This form summarizes in general form the duties and obligations of the personal representative. Each person to be appointed must sign the reverse side of the form.


The original and at least one copy of this form should be submitted to the court along with the other forms. You will not get any copies back until after the hearing, if the judge grants the Petition for Probate and appoints you as personal representative.


This form serves as the oath of office for the personal representative and may be given to anyone who needs proof that you have been appointed as the personal representative and have authority to act on behalf of the estate. Each person to be appointed must sign the form. (If more than one person is to be appointed, both or all of them must sign the same form.) This form should be given to the Filing Clerk along with all of the other forms, but the clerk will not file the Letters or return any copies to you at the time of filing.

The form will be placed in the judge's file for the Probate Examiner to review prior to the hearing. If you are appointed, the Letters will be filed and issued by the Filing Clerk. You can get as many copies as you need at that time or at any later time.

Institutions such as banks or title companies generally require certified copies, for which there is an additional fee. Some institutions, such as stock transfer agents, also require that the Letters be submitted within 60 days of the date when they are certified by the Filing Clerk. You can go the Court’s Records Office and purchase additional copies certified at a later date when needed.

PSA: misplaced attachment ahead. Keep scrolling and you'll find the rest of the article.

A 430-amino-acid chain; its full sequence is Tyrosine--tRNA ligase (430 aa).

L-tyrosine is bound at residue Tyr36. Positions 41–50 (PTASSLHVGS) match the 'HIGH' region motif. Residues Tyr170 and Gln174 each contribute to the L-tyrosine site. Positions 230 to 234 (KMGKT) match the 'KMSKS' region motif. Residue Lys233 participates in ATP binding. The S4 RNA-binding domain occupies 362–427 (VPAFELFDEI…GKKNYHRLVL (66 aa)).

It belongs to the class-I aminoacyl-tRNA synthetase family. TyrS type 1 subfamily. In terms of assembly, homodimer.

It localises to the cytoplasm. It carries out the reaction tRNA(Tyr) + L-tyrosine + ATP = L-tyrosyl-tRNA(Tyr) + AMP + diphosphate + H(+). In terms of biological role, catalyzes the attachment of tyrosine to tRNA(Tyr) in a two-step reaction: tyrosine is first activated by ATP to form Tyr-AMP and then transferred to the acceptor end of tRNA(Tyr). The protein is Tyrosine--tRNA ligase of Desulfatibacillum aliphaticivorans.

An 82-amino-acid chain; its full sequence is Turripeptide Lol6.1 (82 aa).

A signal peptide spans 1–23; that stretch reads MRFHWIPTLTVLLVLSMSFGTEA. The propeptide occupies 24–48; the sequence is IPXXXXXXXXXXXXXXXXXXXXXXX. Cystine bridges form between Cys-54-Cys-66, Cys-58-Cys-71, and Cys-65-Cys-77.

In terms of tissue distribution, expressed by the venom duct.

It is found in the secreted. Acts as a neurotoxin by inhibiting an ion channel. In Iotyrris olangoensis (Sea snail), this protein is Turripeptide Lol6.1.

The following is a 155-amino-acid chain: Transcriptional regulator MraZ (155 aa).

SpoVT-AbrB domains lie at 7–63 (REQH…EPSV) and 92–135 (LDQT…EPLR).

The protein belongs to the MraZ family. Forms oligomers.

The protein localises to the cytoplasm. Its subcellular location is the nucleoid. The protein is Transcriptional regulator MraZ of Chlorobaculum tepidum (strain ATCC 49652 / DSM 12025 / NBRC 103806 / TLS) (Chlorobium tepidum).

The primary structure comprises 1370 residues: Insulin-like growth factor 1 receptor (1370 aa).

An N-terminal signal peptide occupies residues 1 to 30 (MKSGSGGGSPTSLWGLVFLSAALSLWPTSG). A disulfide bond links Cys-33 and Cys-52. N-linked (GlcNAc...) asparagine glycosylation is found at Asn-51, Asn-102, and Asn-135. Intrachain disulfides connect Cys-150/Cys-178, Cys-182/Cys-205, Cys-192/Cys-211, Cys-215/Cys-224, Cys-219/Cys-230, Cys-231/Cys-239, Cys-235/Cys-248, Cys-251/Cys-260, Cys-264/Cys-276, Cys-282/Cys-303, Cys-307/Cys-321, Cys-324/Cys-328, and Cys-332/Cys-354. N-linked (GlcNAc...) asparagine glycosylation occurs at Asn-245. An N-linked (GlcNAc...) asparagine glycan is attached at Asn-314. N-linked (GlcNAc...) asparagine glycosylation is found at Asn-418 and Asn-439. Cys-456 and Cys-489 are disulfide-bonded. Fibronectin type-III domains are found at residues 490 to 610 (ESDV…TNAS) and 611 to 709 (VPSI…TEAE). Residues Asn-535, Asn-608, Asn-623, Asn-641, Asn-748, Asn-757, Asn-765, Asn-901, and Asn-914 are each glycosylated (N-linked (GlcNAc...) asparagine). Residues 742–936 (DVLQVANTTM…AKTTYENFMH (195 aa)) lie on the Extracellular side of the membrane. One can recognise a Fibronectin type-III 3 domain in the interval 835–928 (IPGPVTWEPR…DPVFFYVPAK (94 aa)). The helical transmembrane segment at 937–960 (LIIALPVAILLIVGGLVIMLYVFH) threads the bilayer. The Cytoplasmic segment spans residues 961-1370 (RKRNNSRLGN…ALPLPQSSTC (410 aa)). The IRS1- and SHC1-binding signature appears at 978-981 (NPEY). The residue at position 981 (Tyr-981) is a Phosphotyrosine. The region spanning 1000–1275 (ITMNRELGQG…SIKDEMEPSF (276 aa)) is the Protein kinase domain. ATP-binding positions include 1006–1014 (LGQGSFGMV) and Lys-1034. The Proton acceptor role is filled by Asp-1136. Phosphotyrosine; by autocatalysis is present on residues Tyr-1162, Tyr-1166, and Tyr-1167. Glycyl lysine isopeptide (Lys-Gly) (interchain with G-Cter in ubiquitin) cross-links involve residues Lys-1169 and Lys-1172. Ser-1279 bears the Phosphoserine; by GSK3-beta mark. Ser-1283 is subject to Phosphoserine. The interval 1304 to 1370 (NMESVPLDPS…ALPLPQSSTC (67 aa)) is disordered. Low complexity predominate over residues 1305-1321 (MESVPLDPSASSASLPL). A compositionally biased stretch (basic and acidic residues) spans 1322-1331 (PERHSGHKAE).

This form is required if the decedent left a holographic (handwritten) Will. A copy of the Will must be attached as Attachment 4.

Proof of subscribing witness:

This form is required if the decedent left an attested Will (or codicil) that is not self-proving (this usually occurs on wills executed before 1985). You must locate one of the witnesses to the Will (or codicil) who can sign the form to prove the authenticity of the Will. A copy of the Will must be attached as Attachment 1.

There are basically three types of wills: Attested Wills, Holographic Wills, and Statutory Wills.

A Will is "proved" and will be admitted to probate if it has been prepared and executed correctly under California law by an adult who at the time of signing had testamentary capacity and was not acting under undue influence.

General information about the different types of wills is as follows:


Attested Wills are usually prepared by an attorney, in typewritten form, and are signed in front of two (or three) disinterested witnesses who are not receiving any gifts under the Will. An attested Will is self-proving if the attestation clause signed by the witnesses contains a statement that the witnesses are signing under penalty of perjury.

A self-proving Will can be admitted to probate without the testimony of any of the subscribing witnesses.